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Ireland ranked top in Europe for startup financing

Ireland is one of the best places in Europe for young companies to
source investment, list on the stock market and access global capital,
according to a new report by the Association of Financial Markets in
Europe (AFME).

The report, which is an annual benchmarking of key performance indicators for European capital markets, shows that Ireland is the top-ranked country in the EU+UK for startups and non-listed companies to access risk capital.

The report measures the participation of venture capital and private
equity investors against the availability and amount of bank lending for
SMEs. In the first half of 2020, Ireland had €300m of risk capital
investment versus €1.6bn in SME lending.

Ireland is also ranked second for
companies raising finance on the public markets and third for global
capital markets integration, indicating access to deep pools of
investment beyond Irish shores, according to the report.

However, the report warned of continued over-dependence by SMEs on bank finance, which dwarfs financing from risk capital investment by a ratio of 38-to-1. Bank lending to EU SMEs reached €573bn in the first half of the year compared to €14.1bn from venture capital, private equity, business angels and crowdfunding.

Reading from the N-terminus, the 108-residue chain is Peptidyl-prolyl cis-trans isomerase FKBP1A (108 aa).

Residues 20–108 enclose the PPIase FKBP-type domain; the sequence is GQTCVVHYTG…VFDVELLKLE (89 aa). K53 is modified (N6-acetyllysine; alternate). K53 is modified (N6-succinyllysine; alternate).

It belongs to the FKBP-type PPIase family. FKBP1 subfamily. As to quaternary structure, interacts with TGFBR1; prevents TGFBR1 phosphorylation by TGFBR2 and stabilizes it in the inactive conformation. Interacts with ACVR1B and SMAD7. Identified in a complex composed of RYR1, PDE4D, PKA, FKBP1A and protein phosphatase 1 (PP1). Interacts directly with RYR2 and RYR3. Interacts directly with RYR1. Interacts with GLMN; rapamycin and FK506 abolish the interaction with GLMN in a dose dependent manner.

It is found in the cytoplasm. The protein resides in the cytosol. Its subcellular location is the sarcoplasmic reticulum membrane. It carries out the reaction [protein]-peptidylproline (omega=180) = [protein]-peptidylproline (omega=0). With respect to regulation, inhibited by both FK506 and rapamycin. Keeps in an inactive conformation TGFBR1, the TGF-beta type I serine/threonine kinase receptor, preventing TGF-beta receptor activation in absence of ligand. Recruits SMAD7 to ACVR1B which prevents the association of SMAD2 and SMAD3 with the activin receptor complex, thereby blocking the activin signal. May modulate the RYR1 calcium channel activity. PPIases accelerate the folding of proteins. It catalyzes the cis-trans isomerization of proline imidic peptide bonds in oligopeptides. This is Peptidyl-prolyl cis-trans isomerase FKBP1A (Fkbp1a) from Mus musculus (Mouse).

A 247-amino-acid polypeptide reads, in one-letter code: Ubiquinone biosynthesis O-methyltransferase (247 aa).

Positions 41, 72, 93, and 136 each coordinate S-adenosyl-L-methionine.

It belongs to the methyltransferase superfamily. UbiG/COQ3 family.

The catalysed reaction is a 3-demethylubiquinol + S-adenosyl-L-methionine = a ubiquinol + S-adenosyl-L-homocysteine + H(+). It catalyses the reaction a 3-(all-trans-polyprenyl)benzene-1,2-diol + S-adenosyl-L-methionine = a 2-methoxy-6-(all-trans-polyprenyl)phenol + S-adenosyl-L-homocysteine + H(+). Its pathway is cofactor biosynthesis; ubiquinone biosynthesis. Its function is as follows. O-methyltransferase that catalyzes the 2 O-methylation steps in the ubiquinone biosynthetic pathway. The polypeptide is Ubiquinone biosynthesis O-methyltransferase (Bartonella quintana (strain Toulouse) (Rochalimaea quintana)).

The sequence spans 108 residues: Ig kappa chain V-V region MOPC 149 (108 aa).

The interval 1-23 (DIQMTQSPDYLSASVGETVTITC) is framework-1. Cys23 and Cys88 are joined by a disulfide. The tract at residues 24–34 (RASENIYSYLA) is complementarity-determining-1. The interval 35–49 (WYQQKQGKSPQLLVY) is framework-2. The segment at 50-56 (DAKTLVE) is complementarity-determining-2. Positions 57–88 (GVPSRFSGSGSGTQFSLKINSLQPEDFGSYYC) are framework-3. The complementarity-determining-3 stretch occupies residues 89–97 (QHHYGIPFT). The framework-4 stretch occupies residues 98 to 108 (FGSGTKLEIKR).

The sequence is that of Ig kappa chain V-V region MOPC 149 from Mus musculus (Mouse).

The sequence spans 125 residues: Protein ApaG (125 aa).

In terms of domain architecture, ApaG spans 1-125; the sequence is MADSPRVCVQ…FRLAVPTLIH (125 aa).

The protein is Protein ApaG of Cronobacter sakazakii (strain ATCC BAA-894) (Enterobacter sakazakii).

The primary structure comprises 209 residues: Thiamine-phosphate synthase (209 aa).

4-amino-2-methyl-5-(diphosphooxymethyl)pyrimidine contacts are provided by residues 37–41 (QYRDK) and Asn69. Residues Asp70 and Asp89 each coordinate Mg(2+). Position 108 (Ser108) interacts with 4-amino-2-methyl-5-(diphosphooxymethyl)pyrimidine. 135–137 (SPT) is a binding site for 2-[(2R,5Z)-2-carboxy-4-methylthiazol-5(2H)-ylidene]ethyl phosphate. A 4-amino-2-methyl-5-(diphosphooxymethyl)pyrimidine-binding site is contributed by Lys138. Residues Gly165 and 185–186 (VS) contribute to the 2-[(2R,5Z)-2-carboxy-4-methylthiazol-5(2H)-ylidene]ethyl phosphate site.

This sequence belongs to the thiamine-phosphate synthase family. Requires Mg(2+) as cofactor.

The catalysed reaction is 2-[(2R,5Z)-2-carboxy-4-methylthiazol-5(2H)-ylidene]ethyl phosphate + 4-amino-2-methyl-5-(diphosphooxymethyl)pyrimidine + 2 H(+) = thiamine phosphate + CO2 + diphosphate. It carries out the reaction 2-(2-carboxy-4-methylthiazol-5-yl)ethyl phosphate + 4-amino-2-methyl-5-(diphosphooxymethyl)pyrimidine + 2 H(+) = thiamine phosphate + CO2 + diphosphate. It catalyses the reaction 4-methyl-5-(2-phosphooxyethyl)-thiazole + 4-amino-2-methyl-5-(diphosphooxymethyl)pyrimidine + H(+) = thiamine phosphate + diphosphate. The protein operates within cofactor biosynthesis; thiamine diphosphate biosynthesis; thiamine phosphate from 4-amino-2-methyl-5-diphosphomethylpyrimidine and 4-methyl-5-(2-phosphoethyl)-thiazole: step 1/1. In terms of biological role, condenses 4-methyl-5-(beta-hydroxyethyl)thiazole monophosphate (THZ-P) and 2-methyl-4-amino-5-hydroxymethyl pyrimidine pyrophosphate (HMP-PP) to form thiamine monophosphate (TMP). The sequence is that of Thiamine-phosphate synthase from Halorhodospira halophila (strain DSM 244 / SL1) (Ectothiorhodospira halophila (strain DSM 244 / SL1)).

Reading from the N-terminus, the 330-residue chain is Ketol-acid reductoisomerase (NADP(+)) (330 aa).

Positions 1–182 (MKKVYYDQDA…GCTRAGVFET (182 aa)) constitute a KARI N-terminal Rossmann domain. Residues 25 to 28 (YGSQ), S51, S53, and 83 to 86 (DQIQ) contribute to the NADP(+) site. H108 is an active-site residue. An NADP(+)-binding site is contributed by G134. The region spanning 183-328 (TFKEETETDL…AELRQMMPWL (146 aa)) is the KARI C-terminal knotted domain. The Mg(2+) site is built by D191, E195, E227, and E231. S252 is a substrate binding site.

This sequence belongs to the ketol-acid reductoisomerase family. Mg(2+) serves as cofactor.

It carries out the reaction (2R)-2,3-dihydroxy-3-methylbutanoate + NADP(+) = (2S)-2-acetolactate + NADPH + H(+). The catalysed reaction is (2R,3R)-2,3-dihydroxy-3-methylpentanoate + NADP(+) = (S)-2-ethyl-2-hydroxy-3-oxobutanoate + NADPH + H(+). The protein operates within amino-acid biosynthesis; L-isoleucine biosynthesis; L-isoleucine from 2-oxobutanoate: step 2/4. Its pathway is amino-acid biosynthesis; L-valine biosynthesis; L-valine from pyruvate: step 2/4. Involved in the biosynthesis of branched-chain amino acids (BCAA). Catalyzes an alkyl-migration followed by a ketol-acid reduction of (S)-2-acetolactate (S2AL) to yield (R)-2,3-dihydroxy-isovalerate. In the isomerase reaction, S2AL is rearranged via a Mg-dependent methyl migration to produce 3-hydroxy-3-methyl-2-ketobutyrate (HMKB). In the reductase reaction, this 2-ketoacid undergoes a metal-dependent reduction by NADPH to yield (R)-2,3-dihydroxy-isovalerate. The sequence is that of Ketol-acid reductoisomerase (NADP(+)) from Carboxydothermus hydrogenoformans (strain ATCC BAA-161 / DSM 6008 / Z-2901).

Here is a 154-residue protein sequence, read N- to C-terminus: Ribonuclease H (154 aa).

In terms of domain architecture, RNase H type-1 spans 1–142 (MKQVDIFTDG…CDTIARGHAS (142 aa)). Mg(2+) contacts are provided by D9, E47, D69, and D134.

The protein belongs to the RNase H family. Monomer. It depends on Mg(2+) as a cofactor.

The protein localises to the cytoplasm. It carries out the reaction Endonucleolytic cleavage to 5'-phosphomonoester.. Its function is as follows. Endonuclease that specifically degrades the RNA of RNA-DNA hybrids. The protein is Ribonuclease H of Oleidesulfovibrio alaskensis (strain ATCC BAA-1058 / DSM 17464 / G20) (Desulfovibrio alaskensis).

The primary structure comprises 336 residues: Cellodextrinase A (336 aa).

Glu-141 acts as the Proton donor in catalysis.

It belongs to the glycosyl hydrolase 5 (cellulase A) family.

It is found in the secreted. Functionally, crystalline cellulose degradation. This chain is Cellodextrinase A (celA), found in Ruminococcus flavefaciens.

“European capital markets were resilient in 2020 with unprecedented
levels of bond market issuance including continuing leadership in
sustainable bonds,” said Adam Farkas, chief executive of AFME. “However,
a dramatic increase in bank loans means that Europe remains highly
dependent on bank lending.”

The report found that market
financing has remained resilient despite Covid, with companies issuing
unprecedented amounts of fixed income securities as the ECB stepped in
to support the market.

However, AFME noted that Europe’s equities market is “undersized”, which drives SMEs to rely on bank loans, restricting their opportunities to grow.

Ireland’s capital investment ranking was helped by a 9pc decrease in new gross bank lending for SMEs in the first half of the year rather than an increase in other capital investment. By contrast, bank lending for small businesses increased by an average of 19pc across the rest of the EU during the same period.

The report also criticised Ireland for its lack of sustainable securities issuance this year, ranking it last out of the 28 countries surveyed.

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